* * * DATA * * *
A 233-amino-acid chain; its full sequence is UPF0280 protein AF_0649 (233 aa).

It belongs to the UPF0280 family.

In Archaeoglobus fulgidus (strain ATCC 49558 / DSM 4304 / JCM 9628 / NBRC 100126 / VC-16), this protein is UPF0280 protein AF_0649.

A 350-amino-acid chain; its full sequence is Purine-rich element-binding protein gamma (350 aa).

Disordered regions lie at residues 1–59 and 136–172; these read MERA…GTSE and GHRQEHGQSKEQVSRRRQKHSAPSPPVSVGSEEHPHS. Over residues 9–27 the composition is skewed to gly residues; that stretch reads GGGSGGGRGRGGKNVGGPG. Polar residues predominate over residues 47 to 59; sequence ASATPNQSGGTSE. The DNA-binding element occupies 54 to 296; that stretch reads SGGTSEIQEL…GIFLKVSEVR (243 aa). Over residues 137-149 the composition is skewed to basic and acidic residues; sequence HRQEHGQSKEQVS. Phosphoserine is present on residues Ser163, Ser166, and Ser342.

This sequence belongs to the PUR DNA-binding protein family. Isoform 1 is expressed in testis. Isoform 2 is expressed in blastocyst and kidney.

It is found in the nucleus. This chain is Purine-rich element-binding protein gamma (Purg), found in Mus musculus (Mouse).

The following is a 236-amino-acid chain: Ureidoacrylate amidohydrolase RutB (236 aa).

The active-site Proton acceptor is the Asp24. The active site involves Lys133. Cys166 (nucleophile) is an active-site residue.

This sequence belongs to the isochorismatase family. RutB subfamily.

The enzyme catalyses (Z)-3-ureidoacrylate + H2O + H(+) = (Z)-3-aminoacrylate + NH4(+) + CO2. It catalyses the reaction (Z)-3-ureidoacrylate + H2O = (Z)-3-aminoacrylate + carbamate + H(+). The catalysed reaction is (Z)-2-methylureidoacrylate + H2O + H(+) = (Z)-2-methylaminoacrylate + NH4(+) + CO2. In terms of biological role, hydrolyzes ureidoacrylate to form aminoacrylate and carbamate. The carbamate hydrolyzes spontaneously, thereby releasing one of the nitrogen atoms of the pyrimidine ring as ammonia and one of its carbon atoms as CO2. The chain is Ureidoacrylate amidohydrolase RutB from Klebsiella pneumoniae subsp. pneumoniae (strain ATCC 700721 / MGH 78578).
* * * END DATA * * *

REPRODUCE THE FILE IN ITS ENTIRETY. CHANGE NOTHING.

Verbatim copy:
A 233-amino-acid chain; its full sequence is UPF0280 protein AF_0649 (233 aa).

It belongs to the UPF0280 family.

In Archaeoglobus fulgidus (strain ATCC 49558 / DSM 4304 / JCM 9628 / NBRC 100126 / VC-16), this protein is UPF0280 protein AF_0649.

A 350-amino-acid chain; its full sequence is Purine-rich element-binding protein gamma (350 aa).

Disordered regions lie at residues 1–59 and 136–172; these read MERA…GTSE and GHRQEHGQSKEQVSRRRQKHSAPSPPVSVGSEEHPHS. Over residues 9–27 the composition is skewed to gly residues; that stretch reads GGGSGGGRGRGGKNVGGPG. Polar residues predominate over residues 47 to 59; sequence ASATPNQSGGTSE. The DNA-binding element occupies 54 to 296; that stretch reads SGGTSEIQEL…GIFLKVSEVR (243 aa). Over residues 137-149 the composition is skewed to basic and acidic residues; sequence HRQEHGQSKEQVS. Phosphoserine is present on residues Ser163, Ser166, and Ser342.

This sequence belongs to the PUR DNA-binding protein family. Isoform 1 is expressed in testis. Isoform 2 is expressed in blastocyst and kidney.

It is found in the nucleus. This chain is Purine-rich element-binding protein gamma (Purg), found in Mus musculus (Mouse).

The following is a 236-amino-acid chain: Ureidoacrylate amidohydrolase RutB (236 aa).

The active-site Proton acceptor is the Asp24. The active site involves Lys133. Cys166 (nucleophile) is an active-site residue.

This sequence belongs to the isochorismatase family. RutB subfamily.

The enzyme catalyses (Z)-3-ureidoacrylate + H2O + H(+) = (Z)-3-aminoacrylate + NH4(+) + CO2. It catalyses the reaction (Z)-3-ureidoacrylate + H2O = (Z)-3-aminoacrylate + carbamate + H(+). The catalysed reaction is (Z)-2-methylureidoacrylate + H2O + H(+) = (Z)-2-methylaminoacrylate + NH4(+) + CO2. In terms of biological role, hydrolyzes ureidoacrylate to form aminoacrylate and carbamate. The carbamate hydrolyzes spontaneously, thereby releasing one of the nitrogen atoms of the pyrimidine ring as ammonia and one of its carbon atoms as CO2. The chain is Ureidoacrylate amidohydrolase RutB from Klebsiella pneumoniae subsp. pneumoniae (strain ATCC 700721 / MGH 78578).